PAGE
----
The Deadly Politics of Industrial Pollution

The Deadly Politics of Industrial Pollution

"... The Deadly Politics of Industrial Pollution": Taking Action in a Landmark Case Against the Lead-Paint Industry

Sunday, April 02, 2006

The case could have easily gone the other way

Rhode Island’s case against the country’s largest paint manufacturers has been an extremely controversial case that is a landmark for a variety of reasons. After reading an article published in The New York Times today, April 2, there have been many thoughts stirring in my head about the effects that this case will have beyond the paint companies. In this entry I have chosen to basically sum up the issues that the article presents, in an effort to show the magnitude of each of the case’s elements. The article can be found on the New York Times website:
The case has created controversy because the companies have not sold lead paint for over thirty years and the state did not explicitly prove that paint that these specific companies manufactured was used on the walls of Rhode Island houses. Although, it is important to note that the companies manufactured 80 percent of the paint in the country. One of the jurors stated that this fact would not have had such an effect if the companies simply stated that the number was not correct. However, in not offering any witnesses, they did not effectively rebut any of the state’s arguments. The lead poisoning crisis that the state has faced for many years seems to be diminishing, as the incidence of lead poisoning in children is declining. There is also a significant debate taking place over the state’s contracting its public health and public nuisance case out to a private law firm that tried the case for free but will take a percentage of any recoveries. The defense challenged this and the issue has yet to be resolved.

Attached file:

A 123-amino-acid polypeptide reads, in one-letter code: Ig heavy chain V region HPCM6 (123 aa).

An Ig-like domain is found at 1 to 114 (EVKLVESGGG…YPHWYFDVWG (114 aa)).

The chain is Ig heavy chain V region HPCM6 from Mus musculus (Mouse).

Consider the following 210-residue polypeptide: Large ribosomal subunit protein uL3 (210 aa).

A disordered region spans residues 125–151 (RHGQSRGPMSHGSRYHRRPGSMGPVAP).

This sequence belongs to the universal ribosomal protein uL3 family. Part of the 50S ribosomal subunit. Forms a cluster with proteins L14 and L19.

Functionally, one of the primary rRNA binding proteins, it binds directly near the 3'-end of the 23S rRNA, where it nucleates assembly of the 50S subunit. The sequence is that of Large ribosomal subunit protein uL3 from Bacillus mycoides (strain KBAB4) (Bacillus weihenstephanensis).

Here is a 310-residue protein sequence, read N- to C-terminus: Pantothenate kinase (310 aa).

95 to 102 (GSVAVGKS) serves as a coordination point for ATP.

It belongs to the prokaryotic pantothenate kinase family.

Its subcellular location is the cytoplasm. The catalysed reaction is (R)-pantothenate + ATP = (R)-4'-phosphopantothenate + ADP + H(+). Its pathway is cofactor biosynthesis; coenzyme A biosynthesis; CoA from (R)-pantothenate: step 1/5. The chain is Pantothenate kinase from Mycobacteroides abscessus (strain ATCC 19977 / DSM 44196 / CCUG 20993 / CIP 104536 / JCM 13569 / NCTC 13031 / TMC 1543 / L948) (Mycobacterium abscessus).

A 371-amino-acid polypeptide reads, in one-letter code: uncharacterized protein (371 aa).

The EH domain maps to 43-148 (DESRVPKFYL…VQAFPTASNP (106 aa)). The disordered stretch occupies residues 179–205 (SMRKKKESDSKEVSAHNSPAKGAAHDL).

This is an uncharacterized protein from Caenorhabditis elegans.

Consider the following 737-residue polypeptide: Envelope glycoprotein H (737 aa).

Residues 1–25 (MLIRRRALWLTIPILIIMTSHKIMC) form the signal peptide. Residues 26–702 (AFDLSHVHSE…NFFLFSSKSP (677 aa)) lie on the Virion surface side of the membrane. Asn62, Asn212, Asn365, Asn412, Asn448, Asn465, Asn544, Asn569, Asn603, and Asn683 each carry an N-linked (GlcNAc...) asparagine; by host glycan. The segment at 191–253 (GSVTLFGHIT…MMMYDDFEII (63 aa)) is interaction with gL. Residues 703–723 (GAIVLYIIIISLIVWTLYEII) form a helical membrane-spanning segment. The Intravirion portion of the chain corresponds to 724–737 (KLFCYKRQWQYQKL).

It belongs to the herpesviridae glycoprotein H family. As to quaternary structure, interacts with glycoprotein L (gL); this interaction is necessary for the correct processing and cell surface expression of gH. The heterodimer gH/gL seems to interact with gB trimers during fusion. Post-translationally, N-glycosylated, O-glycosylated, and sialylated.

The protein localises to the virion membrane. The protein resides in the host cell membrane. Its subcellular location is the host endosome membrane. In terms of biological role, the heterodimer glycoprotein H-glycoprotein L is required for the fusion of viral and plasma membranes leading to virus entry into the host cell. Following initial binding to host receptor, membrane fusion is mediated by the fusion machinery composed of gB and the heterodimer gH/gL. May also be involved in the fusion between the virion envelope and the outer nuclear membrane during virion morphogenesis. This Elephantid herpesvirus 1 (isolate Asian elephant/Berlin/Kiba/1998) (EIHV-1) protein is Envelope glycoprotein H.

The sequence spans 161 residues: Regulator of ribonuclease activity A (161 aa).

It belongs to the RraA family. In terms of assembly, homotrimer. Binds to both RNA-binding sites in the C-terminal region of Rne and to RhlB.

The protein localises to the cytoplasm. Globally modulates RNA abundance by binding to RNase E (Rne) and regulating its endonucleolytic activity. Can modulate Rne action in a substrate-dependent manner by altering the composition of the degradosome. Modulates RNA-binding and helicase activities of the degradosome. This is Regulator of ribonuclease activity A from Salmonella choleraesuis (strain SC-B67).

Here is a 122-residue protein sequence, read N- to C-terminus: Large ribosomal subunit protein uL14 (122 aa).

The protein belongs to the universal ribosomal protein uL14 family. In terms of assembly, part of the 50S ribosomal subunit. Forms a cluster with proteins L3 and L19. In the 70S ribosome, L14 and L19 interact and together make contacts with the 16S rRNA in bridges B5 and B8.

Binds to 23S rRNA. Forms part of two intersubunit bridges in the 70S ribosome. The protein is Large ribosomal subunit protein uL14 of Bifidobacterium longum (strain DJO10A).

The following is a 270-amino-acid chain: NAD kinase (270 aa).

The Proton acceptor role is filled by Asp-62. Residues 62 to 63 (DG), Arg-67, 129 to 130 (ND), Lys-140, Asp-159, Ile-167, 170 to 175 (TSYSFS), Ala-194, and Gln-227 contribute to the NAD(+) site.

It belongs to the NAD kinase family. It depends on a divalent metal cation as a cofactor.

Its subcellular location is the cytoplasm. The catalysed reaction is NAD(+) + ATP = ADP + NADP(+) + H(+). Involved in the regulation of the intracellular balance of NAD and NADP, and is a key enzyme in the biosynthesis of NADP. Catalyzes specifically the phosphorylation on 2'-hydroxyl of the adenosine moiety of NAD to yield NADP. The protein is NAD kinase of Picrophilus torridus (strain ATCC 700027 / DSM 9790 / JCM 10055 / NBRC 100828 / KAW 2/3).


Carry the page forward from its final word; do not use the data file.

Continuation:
The factor distinguishing this case from others against the lead paint companies is that in this case, the state argued that the paint created a public nuisance, as opposed to other cases that argued that the companies violated product liability laws. This is significant because product liability lawsuits are limited to a certain time frame since the product was manufactured and require the plaintiff to specifically identify the manufacturer of the product. In these cases, the companies were successful by arguing that they had not made lead paint in 4 or 5 decades and that it was not possible to differentiate between each company’s paint. The public nuisance allegation put a new spin on the case because no other lawsuit against the companies had used this claim. This avoided the time limit problem because the paint is still creating a nuisance, which is defined as something that interferes in an unreasonable way with the public right. Because the state was arguing that the paint was interfering with the public right, it did not have to tie a specific company to a specific house or case of lead poisoning. The issue of product liability was dismissed in this case, just like all the others, so the issue of public nuisance was the only argument that proved to have any merit.
The defense criticized DuPont, who agreed to donate 12 million dollars to nonprofit organizations in exchange for the state dropping its suit against the company because it makes the company appear vulnerable so that other parties will sue thinking they can obtain such an agreement. If the defense had presented witnesses supporting its arguments, or at least challenging the state’s witnesses’ arguments, then it might have been more successful. Instead, the companies stuck to an argument that the state’s witnesses validly and clearly disproved, paving the way for the state’s win. I am extremely glad that the state was able to win this case, but it is important to note how easily the jury could have found for the defense.


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